For simplicity, it lacks error handling. The std::stof throws exceptions when input is not acceptable. There are other ways too. There are two important things to do: (1) to learn to handle invalid input, and (2) to choose the general policy on what to do on error.
Text files are goofy things. I actually had an argument before with people about the number of lines in a text file.
I count newlines as separators, introducing a new line.
But some people (even some more modern systems) count them as line terminators. (Which is why your text files should always terminate with a newline.)
So you have to consider that the last line may be an empty line. If it is, discard it -- don't count it as one of your lines.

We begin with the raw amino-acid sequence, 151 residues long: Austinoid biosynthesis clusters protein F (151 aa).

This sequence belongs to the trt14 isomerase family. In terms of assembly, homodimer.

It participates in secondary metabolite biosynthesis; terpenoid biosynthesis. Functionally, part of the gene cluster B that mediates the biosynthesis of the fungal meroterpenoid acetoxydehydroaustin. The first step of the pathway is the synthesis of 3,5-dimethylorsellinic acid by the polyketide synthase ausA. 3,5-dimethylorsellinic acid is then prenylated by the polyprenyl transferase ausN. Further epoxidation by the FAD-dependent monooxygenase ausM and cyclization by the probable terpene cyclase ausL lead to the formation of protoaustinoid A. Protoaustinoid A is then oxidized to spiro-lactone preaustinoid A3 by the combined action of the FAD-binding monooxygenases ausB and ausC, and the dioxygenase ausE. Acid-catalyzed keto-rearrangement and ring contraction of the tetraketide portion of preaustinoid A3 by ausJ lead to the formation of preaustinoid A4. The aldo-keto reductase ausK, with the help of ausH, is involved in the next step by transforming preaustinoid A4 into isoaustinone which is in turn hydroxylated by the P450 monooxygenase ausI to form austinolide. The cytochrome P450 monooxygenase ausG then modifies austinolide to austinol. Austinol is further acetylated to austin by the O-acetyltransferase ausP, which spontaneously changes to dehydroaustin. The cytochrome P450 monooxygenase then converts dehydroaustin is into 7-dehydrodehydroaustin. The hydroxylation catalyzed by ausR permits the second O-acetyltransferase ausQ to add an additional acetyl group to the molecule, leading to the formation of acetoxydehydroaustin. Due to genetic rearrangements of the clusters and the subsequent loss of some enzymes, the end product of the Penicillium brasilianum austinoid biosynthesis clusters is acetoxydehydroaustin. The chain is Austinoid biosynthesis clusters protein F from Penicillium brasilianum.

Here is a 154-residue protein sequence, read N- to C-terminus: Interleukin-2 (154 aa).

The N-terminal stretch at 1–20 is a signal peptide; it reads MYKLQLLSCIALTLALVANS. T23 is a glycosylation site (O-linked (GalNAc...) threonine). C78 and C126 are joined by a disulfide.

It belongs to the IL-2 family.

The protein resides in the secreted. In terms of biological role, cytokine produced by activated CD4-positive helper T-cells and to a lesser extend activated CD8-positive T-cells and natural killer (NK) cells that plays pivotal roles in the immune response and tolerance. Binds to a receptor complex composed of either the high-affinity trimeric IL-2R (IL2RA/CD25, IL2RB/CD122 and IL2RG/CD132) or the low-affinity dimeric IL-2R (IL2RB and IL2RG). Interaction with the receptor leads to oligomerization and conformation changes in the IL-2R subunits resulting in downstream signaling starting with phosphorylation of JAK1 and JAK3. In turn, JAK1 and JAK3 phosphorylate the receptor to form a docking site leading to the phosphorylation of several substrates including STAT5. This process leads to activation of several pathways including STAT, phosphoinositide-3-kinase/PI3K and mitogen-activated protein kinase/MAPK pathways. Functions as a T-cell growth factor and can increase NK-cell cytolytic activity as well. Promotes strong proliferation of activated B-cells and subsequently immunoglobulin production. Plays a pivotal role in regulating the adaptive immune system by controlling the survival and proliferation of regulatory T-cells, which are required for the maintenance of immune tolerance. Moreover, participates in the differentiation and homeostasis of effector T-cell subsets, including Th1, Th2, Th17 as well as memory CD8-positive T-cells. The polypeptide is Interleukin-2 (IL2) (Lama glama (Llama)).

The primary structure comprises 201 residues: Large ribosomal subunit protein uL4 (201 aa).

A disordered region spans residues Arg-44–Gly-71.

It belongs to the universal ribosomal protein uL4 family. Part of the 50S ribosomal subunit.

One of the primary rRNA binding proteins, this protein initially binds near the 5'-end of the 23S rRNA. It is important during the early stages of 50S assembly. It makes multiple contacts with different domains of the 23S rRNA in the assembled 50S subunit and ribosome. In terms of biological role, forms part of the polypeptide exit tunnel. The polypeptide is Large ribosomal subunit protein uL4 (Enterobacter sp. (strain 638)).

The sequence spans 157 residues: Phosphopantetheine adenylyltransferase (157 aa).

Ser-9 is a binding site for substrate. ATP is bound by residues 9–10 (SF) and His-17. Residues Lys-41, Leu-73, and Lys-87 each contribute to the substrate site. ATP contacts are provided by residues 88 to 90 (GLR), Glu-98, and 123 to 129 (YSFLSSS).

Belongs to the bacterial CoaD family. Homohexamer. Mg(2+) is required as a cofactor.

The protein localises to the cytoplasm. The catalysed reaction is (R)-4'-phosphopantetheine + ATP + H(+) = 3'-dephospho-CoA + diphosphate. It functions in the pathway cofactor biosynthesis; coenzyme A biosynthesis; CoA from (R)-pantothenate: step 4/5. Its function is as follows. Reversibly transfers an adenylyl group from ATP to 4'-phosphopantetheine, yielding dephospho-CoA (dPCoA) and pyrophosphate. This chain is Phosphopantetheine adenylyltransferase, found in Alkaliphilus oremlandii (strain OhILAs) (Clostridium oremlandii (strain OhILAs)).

currently the script gets the last line, I get the previous line of the last
I showed you how to get the last line. I'm sure you can modify the code to make it work for the next-to-last if you really wanted to, although the next step would be to make it work for arbitrary lines in the file, and just reading in all the lines for that and retrieving them from a container would probably be preferred.
So you have to consider that the last line may be an empty line.
The posted code ignores all empty lines (in >> std::ws prior to ignoreline.) So, I suppose it doesn't actually retrieve the last line in the file in some cases. Maybe getLastNonEmptyLine would be a better name for the function.